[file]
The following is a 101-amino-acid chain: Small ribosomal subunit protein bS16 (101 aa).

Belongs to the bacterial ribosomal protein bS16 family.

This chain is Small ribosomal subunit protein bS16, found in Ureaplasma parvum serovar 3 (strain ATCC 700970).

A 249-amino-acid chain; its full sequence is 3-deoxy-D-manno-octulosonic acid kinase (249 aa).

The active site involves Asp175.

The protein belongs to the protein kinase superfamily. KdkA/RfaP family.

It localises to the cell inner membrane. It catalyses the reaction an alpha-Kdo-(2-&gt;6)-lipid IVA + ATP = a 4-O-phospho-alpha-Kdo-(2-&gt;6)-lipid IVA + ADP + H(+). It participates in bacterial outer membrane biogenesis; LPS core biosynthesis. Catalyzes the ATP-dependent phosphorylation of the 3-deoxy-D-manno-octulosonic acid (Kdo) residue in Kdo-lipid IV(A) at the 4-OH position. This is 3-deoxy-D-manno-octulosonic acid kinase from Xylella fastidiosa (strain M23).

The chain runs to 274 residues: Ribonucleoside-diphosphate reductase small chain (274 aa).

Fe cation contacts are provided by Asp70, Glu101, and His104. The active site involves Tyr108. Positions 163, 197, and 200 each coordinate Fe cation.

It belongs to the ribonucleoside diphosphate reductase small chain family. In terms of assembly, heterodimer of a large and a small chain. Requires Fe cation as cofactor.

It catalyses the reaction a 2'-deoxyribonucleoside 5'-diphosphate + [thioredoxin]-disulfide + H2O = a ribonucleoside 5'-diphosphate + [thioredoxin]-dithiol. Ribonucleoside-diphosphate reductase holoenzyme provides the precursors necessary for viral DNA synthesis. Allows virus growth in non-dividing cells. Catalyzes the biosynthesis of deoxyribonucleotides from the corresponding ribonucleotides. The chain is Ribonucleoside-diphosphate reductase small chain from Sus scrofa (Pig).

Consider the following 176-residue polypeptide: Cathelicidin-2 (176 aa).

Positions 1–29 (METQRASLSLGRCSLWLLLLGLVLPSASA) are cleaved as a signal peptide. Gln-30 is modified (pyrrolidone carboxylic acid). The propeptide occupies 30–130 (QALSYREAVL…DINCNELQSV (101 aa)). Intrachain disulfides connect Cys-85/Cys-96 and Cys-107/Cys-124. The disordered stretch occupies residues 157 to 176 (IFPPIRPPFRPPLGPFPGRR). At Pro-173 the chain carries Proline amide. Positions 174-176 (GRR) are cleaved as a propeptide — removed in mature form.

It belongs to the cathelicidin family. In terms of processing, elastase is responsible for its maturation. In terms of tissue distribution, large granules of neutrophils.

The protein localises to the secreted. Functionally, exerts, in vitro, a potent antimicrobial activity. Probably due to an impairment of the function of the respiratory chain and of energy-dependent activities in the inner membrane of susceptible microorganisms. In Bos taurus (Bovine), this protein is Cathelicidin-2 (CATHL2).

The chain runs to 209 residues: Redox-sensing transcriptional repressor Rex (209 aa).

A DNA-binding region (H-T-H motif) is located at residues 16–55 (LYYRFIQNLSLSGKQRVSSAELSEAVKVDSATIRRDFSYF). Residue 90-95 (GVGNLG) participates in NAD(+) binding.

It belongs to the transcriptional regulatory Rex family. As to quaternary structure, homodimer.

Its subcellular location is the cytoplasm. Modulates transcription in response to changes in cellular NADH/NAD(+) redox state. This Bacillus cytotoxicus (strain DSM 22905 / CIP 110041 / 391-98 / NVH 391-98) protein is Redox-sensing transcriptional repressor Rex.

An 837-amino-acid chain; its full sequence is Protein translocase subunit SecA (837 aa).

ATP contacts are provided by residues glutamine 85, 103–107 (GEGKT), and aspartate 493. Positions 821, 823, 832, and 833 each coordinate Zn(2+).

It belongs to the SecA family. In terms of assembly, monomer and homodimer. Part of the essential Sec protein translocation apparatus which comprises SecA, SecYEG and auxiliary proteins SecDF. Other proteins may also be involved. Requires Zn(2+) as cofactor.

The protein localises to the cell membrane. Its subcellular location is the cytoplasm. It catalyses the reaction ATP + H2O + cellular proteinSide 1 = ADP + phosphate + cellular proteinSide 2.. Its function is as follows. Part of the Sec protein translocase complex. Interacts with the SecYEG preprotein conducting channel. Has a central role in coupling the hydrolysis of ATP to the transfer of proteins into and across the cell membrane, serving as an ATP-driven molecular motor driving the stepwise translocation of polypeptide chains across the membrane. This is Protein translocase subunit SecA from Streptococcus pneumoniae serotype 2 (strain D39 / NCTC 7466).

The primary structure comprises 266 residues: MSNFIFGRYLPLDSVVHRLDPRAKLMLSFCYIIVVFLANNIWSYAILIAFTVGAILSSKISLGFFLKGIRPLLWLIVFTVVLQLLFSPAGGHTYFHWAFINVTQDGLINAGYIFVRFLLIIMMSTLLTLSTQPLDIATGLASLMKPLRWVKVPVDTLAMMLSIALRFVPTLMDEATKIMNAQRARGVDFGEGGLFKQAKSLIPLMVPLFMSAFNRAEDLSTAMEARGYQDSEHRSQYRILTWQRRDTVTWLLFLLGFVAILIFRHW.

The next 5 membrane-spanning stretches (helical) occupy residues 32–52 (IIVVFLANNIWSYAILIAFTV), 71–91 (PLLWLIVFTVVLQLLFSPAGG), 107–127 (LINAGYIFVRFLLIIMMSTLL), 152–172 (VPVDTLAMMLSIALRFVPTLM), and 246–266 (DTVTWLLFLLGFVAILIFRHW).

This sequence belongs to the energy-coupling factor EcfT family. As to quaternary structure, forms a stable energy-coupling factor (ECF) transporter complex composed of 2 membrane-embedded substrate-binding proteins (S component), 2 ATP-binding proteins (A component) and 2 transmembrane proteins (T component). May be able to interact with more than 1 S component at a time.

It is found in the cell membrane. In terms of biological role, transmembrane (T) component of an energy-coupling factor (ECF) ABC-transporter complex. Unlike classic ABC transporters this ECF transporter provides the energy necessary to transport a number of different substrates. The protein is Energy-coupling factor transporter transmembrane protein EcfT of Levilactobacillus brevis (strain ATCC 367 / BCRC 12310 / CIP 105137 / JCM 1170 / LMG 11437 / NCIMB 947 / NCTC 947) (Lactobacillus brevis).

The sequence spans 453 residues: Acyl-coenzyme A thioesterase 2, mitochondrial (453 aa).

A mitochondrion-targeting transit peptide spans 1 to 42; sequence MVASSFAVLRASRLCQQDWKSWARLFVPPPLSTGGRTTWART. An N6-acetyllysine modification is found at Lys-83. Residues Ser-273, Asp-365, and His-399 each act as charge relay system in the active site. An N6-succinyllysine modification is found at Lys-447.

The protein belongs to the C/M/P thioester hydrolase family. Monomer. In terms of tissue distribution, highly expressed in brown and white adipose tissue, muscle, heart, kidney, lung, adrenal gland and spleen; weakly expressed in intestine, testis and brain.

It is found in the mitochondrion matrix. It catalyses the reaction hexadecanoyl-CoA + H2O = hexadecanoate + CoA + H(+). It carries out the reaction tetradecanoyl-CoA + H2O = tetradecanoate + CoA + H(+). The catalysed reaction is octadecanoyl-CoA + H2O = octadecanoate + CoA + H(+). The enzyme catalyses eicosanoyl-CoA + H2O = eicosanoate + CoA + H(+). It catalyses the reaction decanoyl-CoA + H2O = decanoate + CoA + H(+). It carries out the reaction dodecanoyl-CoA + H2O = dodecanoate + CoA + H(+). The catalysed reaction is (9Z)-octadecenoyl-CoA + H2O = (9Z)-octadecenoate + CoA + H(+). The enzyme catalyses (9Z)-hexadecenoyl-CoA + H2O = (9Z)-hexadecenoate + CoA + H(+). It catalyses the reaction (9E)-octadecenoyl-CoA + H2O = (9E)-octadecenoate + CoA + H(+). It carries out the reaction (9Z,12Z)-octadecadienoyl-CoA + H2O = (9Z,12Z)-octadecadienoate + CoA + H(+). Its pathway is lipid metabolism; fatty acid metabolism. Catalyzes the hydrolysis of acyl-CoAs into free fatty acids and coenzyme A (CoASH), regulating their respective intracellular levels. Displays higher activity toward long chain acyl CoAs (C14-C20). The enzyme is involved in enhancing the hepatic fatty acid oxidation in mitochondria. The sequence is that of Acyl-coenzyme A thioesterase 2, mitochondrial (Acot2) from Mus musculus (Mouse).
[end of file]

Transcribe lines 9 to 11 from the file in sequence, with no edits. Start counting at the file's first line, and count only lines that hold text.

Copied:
Fe cation contacts are provided by Asp70, Glu101, and His104. The active site involves Tyr108. Positions 163, 197, and 200 each coordinate Fe cation.

It belongs to the ribonucleoside diphosphate reductase small chain family. In terms of assembly, heterodimer of a large and a small chain. Requires Fe cation as cofactor.

It catalyses the reaction a 2'-deoxyribonucleoside 5'-diphosphate + [thioredoxin]-disulfide + H2O = a ribonucleoside 5'-diphosphate + [thioredoxin]-dithiol. Ribonucleoside-diphosphate reductase holoenzyme provides the precursors necessary for viral DNA synthesis. Allows virus growth in non-dividing cells. Catalyzes the biosynthesis of deoxyribonucleotides from the corresponding ribonucleotides. The chain is Ribonucleoside-diphosphate reductase small chain from Sus scrofa (Pig).